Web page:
Walk-out songs, how important are they?

Walk-out songs, how important are they?

Last update: 17 December 2020 Categories: Championship, League One, FA Cup.

It's Saturday, your team is playing your biggest rivals at home, you've been in the pub since 12 watching your 14-fold accumulator not come in as you backed the early kick-off, but never-the-less you're ready to forget all the problems you have during the week and come three pm, express every emotion possible for 90 minutes.

No football ground around the country is the same, but what's the one constant? The rallying cry of music which welcomes you through the turnstiles and the same music which embraces you into the atmosphere of a match-day.

The choice of songs through the speakers is the most under under-appreciated component of every match day at every ground at every level- whether it's a classic song from the 60's or the latest techno tune, but how important actually is the pre-match playlist?

The correct answer is very important.

Popular walk-out songs which are embedded into football folklore like 'You'll Never Walk Alone' (Celtic, Liverpool, Dortmund) or 'ZCars' (Watford and Everton) are synonymous with the people related to the clubs through tough times or brilliant times, which on a match day which could offer a humbling experience to the players in the tunnel as they prepare to battle for their spectators.

A real sense of community is also presented at grounds such as Saint James' Park where Newcastle United walk-out to local artist Mark Knopfler's 'Going Home: The of Local Hero' or at Old Trafford Manchester band The Stone Roses' 'This Is The One' rings out to introduce Manchester United.

Staying in the North-East, during the Netflix documentary-series of 'Sunderland 'till I die', the football executive at the time Charlie Methven was desperate to enhance the atmosphere at the Stadium of Light with 90s techno music welcoming the players onto the field in a hope to get the players pumped up, but just like the Black Cats that season it's objectives miserably flopped and Methven was portrayed as some David Brent-esque character in his aims.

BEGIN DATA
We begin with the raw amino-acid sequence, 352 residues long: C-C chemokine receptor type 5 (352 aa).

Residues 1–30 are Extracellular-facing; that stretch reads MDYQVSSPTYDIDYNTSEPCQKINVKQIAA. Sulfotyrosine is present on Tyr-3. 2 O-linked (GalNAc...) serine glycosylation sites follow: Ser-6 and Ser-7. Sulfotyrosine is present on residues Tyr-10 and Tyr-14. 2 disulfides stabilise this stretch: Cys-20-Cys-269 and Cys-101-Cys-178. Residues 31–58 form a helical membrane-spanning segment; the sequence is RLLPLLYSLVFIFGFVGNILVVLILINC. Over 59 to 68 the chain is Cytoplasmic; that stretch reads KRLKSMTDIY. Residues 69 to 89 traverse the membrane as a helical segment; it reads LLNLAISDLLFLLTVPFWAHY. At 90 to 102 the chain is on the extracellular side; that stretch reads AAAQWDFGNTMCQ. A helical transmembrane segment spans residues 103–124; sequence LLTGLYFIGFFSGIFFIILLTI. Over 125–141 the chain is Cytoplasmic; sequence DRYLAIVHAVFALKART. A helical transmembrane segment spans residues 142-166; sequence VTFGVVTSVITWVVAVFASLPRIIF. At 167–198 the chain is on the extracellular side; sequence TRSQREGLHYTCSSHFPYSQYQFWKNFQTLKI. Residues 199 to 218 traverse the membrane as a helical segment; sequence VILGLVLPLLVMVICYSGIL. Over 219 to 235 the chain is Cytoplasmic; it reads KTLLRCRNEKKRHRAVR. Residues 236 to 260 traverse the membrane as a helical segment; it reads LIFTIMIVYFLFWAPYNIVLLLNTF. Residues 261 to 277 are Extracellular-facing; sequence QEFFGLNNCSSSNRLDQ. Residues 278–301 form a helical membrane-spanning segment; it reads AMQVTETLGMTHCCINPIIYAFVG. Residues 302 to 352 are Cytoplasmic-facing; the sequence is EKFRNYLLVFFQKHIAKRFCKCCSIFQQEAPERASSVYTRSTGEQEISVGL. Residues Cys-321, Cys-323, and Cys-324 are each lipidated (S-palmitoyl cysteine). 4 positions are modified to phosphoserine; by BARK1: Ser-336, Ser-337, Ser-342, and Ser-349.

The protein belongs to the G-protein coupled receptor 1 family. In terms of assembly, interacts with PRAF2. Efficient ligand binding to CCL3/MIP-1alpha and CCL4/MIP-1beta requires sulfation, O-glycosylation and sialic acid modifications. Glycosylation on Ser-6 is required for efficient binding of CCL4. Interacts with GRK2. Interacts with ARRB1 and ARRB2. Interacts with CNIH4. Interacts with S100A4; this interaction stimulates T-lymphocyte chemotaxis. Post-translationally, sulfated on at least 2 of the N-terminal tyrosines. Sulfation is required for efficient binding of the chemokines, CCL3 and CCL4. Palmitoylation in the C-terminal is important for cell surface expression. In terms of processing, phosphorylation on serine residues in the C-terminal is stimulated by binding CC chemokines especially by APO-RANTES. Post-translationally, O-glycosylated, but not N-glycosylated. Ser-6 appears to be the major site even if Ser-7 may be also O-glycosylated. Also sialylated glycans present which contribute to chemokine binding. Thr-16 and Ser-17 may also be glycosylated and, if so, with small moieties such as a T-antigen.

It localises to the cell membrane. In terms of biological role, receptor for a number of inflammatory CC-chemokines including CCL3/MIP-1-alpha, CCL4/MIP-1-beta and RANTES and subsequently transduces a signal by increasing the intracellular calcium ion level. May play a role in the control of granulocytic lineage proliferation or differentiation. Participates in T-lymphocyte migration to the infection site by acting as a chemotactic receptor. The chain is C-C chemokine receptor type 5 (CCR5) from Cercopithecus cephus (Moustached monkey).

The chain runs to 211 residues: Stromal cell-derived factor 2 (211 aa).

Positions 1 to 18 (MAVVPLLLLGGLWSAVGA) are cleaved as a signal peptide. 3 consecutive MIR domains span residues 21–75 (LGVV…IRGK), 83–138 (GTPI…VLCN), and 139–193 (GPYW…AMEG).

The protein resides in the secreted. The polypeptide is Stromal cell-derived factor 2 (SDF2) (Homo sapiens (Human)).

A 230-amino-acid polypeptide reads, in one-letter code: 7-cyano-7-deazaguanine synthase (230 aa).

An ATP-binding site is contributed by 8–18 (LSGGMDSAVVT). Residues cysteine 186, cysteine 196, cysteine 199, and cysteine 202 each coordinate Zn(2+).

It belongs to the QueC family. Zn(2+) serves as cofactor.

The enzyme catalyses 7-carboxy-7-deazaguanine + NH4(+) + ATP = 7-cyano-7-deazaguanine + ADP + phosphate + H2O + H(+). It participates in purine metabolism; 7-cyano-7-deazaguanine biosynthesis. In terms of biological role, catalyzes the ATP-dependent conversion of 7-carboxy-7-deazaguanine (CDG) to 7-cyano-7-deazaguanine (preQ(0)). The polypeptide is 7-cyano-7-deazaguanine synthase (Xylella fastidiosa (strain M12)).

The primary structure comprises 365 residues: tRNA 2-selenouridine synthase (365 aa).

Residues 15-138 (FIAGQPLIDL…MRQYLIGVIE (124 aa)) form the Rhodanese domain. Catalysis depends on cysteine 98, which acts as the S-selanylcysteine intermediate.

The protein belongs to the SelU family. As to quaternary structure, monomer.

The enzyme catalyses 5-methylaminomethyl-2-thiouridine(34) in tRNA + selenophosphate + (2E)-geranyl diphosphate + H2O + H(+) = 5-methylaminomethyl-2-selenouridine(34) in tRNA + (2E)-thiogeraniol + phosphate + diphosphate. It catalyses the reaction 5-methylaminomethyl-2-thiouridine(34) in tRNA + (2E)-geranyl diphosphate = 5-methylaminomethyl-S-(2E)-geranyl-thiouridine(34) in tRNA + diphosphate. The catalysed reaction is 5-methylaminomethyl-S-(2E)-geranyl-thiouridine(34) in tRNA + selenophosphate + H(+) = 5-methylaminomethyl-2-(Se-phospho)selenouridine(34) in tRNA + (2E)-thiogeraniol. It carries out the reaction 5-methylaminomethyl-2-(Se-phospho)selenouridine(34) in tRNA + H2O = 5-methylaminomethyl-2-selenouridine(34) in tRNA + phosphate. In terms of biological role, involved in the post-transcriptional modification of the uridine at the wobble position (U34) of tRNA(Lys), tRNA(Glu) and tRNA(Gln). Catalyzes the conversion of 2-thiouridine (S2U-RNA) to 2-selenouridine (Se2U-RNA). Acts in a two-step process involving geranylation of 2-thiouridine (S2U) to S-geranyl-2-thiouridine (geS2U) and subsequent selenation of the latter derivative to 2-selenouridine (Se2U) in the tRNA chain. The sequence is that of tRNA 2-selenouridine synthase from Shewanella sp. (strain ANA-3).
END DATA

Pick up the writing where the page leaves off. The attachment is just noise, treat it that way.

What Methven was aiming for was to really get his players fired up with some up-beat, foot-tapping music, and that does work at the other other grounds as 'Carnaval De Paris' (Dario G), 'Pump It Up' (Endor) and 'Right Here Right Now' can successfully get the players and fans in a positive mood and riled up.

20th century classics such as Fleetwood Town's 'Together in Electric Dreams' and various clubs' 'Sweet Caroline' are great examples of when young meets old. The songs create a feel-good factor where nerves are channelled through the voices in attendance where everyone can come together and belt out the words to emphasise the bond they have for their team to help push the players on.

The 20th century classics are the type of songs you and your dad can belt out on karaoke at the local 10 pints deep together after a win and feel no shame in doing so.

The 'football casual' culture through music is still popular to this day- songs like 'Don't Look Back in Anger (Oasis)', 'Not Nineteen Forever' (The Courteeners) and 'Parklife' (Blur) bring the nation together during international competitions and music festivals in a hope their team can emulate the fan's good times onto their respected club's pitch.

When life is somewhat back to normal and fans will be allowed back into stadiums in bulk, appreciate the music playing through the speakers as it's more important than you think in the fight for three points.